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Infrastructure monitoring in communications-constrained areas

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Infrastructure monitoring in communications-constrained areas

By René Andrés García Franceschini ’19

During one of the first weeks of the fall semester of my junior year, I had a call with Andrew Weinert, a researcher at the Lincoln Laboratory, to try to narrow down what my SuperUROP project would be. Weinert works on the use of small Unmanned Aerial Systems (sUASs) to gather information after emergency situations. Emergency situations were in no short supply those days: Hurricanes Harvey and Irma had come and gone, and Hurricane Maria had just hit Dominica.

Knowing that Maria was a day away from devastating my home in Puerto Rico, Weinert suggested that I take this experience as motivation for improving emergency response in these devastated islands. Having personally been affected by the collapse of the communications infrastructure back home (I did not hear from my family for almost a week), I saw the importance of having effective emergency response in communications-constrained areas.

I thus decided to work with Professor Saurabh Amin on the use of sUASs for infrastructure monitoring in communications-constrained or -restricted areas, especially after emergency situations. Currently, sUASs are becoming more common in infrastructure inspections because of their increased levels of access and safety, compared to a human inspector. sUASs are currently being developed so that they can be controlled through GPS and 4G LTE signal, which opens the door to the possibility of automatically routed teams of drones carrying out tasks. However, because 4G LTE coverage can be variable after emergencies, my work tried to figure out better ways to route sUASs while accounting for this uncertainty.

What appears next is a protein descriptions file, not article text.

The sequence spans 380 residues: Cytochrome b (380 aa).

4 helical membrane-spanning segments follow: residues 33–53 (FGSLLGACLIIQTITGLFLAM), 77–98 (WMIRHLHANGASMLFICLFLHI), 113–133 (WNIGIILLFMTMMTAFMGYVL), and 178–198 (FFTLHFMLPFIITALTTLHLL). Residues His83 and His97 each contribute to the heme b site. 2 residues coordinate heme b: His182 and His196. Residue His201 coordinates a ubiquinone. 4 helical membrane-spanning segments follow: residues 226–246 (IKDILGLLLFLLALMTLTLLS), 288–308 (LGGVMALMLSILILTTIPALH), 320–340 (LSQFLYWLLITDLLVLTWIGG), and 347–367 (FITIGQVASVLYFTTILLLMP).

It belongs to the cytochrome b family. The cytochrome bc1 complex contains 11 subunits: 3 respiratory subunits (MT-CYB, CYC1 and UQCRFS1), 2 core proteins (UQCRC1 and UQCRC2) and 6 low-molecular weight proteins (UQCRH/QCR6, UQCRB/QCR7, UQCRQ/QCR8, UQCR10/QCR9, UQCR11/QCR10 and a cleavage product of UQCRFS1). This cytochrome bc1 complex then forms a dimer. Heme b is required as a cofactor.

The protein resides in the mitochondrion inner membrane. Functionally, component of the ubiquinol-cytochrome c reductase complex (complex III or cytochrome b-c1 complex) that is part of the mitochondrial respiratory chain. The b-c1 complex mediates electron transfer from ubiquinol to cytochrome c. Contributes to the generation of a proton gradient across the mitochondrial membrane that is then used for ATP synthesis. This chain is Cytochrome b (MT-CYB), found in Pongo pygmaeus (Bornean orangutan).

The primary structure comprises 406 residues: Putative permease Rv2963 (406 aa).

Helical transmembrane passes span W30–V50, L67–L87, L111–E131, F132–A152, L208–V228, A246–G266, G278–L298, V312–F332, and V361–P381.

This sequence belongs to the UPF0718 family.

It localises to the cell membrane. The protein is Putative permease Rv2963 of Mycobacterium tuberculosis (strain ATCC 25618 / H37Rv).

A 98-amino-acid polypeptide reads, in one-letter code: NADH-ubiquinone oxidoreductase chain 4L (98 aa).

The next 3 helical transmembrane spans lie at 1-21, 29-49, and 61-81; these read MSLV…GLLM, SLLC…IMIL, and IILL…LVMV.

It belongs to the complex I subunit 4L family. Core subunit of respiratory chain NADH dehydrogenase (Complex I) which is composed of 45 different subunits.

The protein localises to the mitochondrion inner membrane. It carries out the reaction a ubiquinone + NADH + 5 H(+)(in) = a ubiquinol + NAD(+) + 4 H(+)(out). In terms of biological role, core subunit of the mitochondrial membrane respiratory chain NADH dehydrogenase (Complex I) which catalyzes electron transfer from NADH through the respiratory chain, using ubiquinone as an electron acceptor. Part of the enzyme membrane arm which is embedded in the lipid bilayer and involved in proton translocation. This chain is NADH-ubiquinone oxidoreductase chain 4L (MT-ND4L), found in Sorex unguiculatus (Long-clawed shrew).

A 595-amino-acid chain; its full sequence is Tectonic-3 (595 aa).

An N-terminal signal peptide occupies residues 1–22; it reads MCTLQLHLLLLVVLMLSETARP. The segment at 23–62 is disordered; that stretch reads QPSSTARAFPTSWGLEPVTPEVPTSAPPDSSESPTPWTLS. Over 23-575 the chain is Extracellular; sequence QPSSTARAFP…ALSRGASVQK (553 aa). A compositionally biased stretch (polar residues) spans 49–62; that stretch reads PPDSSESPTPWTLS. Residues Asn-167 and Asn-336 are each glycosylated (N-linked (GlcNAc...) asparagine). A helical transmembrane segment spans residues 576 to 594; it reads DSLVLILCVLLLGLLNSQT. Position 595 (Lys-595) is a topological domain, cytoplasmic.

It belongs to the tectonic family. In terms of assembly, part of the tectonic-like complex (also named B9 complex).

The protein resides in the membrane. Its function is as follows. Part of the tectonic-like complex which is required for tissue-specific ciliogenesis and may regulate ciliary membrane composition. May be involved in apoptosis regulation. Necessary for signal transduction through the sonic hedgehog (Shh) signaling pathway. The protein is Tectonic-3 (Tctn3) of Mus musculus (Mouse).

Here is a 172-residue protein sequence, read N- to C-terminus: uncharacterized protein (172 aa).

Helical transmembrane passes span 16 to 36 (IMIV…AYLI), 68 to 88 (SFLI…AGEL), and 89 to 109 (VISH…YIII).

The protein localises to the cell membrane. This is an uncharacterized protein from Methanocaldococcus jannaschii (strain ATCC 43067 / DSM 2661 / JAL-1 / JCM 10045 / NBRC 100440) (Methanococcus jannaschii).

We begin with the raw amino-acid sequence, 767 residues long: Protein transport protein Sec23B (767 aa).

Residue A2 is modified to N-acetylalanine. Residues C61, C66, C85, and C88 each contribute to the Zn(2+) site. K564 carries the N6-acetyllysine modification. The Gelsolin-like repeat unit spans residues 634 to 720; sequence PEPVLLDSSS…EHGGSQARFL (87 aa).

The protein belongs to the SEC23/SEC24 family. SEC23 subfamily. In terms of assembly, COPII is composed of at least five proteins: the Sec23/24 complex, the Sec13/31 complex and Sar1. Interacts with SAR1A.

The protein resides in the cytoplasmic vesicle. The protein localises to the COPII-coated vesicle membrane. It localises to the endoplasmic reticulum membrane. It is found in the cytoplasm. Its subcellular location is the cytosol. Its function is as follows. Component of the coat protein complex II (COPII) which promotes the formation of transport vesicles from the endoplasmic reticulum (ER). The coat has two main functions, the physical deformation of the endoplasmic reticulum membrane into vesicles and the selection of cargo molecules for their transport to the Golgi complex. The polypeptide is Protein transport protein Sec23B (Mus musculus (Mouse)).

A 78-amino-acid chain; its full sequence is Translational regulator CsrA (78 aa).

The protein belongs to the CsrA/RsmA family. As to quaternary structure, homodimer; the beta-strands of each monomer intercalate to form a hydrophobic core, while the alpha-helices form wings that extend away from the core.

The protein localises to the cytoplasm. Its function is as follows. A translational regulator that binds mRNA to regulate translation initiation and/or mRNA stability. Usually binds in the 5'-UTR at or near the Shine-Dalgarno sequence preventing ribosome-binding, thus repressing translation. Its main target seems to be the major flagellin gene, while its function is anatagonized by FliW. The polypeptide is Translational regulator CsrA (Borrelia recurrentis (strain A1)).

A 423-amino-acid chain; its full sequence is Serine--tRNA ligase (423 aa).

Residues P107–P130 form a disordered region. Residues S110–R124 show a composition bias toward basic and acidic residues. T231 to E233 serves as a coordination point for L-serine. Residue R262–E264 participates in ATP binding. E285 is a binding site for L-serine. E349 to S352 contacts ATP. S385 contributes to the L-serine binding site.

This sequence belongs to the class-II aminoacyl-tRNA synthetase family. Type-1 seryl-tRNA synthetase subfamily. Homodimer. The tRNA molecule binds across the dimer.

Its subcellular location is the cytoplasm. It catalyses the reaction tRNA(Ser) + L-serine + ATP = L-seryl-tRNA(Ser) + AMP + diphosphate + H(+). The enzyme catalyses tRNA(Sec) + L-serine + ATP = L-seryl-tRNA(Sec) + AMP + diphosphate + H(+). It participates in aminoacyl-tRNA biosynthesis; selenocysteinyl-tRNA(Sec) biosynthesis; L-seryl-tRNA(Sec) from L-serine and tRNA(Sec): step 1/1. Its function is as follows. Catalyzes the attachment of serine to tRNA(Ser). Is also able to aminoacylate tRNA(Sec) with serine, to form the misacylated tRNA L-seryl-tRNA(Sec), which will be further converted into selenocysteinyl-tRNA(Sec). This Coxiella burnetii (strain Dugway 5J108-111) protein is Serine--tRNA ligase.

To achieve this goal, I used an approach that combines tools for vehicle routing and geo-statistics. First, I adapted algorithms used for routing teams of agents that need to visit as many points of interest as possible to my scenario. Second, I introduced a kriging step, which attempts to predict the communications signal strength of unobserved locations based on all the locations that have been observed. This allowed the sUASs to simultaneously inspect nodes and learn about the communications-space of the map. In the end, this resulted in improved performance in terms of how many points of interest are inspected, how much computational time is required to make good solutions, and how many sUASs make it back to home base before time runs out.

Of course, conducting research is hardly meaningful if you cannot convey the information to others. Thankfully, the second half of SuperUROP is learning about different genres and means of communicating your work. Through SuperUROP, I got to engage with hundreds of other students carrying out research in fields that are opposite to my own, and I got to see what it was like to communicate research across academic fields. I also had the opportunity to network with amazing professors and industry leaders that are on the cutting edge of scientific research. And all of this while making $25 an hour.

Presenting my research during a SuperUROP poster session

Towards the end of the program, I was invited to record a short video about my experience. In the video, the interviewer asked me if I was doing this project because of Hurricane Maria. The reality was that I had discussed this project with Saurabh in May 2017, months before Maria even existed. However, through ridiculous serendipity my project evolved into the sole topic that I wanted to work on this year. In my work with Saurabh, I was able take a problem with real-world implications, model it, and use my Course 1 skillset to chip just the tiniest bit of it.